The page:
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Sci Total Environ. 2019 May 1;663:507-517. doi: 10.1016/j.scitotenv.2019.01.291. Epub 2019 Jan 23.

The use of qualitative comparative analysis to identify pathways to successful and failed sanitation systems.

Author information

1
Department of Civil, Environmental, and Architectural Engineering, University of Colorado Boulder, Boulder, CO 80309, United States of America.
2
Department of Civil, Environmental, and Architectural Engineering, University of Colorado Boulder, Boulder, CO 80309, United States of America. Electronic address: amy.javernick@colorado.edu.

Abstract

Sanitation systems globally fail at high rates. Researchers and practitioners attribute the causes of both sanitation success and failure to numerous factors that include technical and non-technical issues. A comprehensive understanding of what leads to sanitation failure and how to achieve sanitation success is imperative to prioritize the use of limited resources. To determine which combinations of causal conditions led to successful and failed sanitation systems, we applied fuzzy-set qualitative comparative analysis to 20 cases in Karnataka and Tamil Nadu, India with small-scale sanitation systems. Two pathways led to successful sanitation systems, and four pathways led to failed sanitation systems. All successful systems required Sufficient O&M Funds, a Clear O&M Plan, and Technical Support in addition to either Addressed Sanitation Priorities and Community Participation in Planning or Behavior Change Education and Municipality Involved in Planning. All failed systems had Lack of Municipality in Planning, Unaddressed Sanitation Priorities, and No Technical Support. Most failed systems also had No Clear O&M Plan, Poor Construction Quality, Lack of Community Participation in Planning, and Insufficient O&M Funds. Two failed cases had unique pathways because Government Barriers permanently disrupted use and maintenance. Overall, implementing organizations who initiate sanitation projects in resource-limited communities should ensure that (1) communities have adequate technical and financial resources for maintenance; (2) community and municipality stakeholders are engaged in planning and know their maintenance responsibilities; and (3) appropriate technologies are selected that meet community needs and achieve community buy-in.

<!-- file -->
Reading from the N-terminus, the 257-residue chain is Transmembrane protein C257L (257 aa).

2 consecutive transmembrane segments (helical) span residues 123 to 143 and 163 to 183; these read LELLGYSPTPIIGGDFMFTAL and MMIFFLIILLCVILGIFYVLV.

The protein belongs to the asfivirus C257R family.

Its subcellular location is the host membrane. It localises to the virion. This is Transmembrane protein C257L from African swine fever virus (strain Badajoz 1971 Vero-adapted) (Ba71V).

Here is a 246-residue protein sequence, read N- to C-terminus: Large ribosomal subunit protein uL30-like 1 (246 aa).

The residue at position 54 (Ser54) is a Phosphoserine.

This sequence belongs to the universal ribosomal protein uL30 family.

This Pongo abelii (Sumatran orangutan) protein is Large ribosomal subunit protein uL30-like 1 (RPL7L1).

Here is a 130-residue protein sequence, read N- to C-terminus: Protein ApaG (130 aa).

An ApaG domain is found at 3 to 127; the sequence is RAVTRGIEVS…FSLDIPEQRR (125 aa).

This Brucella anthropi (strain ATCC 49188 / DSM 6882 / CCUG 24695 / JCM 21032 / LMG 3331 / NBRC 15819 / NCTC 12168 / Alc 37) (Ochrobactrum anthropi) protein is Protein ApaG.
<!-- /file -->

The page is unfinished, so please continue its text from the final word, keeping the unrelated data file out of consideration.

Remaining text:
KEYWORDS:

Developing communities; Failure; Qualitative comparative analysis; Sanitation; Success

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